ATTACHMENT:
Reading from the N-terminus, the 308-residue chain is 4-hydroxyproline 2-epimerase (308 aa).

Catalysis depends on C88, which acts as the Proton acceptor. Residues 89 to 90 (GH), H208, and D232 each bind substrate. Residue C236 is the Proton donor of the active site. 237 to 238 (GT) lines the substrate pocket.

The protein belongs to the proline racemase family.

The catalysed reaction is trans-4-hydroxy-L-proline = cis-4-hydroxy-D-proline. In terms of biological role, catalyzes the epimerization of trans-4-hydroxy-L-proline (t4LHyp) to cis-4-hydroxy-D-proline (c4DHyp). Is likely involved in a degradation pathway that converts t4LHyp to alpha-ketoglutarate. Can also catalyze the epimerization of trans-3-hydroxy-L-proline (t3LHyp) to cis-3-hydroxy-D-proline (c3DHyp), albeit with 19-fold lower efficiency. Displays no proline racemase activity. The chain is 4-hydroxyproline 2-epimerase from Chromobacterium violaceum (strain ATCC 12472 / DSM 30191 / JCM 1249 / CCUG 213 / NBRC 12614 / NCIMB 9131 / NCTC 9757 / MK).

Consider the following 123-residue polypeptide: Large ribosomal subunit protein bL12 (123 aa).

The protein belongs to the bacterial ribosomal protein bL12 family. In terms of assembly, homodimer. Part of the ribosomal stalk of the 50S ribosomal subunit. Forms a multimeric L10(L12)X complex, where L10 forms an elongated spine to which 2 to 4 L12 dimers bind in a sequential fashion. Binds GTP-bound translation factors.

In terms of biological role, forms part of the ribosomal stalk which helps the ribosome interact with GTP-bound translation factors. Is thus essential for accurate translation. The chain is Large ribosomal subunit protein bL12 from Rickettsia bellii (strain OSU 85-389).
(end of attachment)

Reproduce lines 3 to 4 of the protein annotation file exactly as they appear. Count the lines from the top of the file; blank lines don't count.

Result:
The protein belongs to the proline racemase family.

The catalysed reaction is trans-4-hydroxy-L-proline = cis-4-hydroxy-D-proline. In terms of biological role, catalyzes the epimerization of trans-4-hydroxy-L-proline (t4LHyp) to cis-4-hydroxy-D-proline (c4DHyp). Is likely involved in a degradation pathway that converts t4LHyp to alpha-ketoglutarate. Can also catalyze the epimerization of trans-3-hydroxy-L-proline (t3LHyp) to cis-3-hydroxy-D-proline (c3DHyp), albeit with 19-fold lower efficiency. Displays no proline racemase activity. The chain is 4-hydroxyproline 2-epimerase from Chromobacterium violaceum (strain ATCC 12472 / DSM 30191 / JCM 1249 / CCUG 213 / NBRC 12614 / NCIMB 9131 / NCTC 9757 / MK).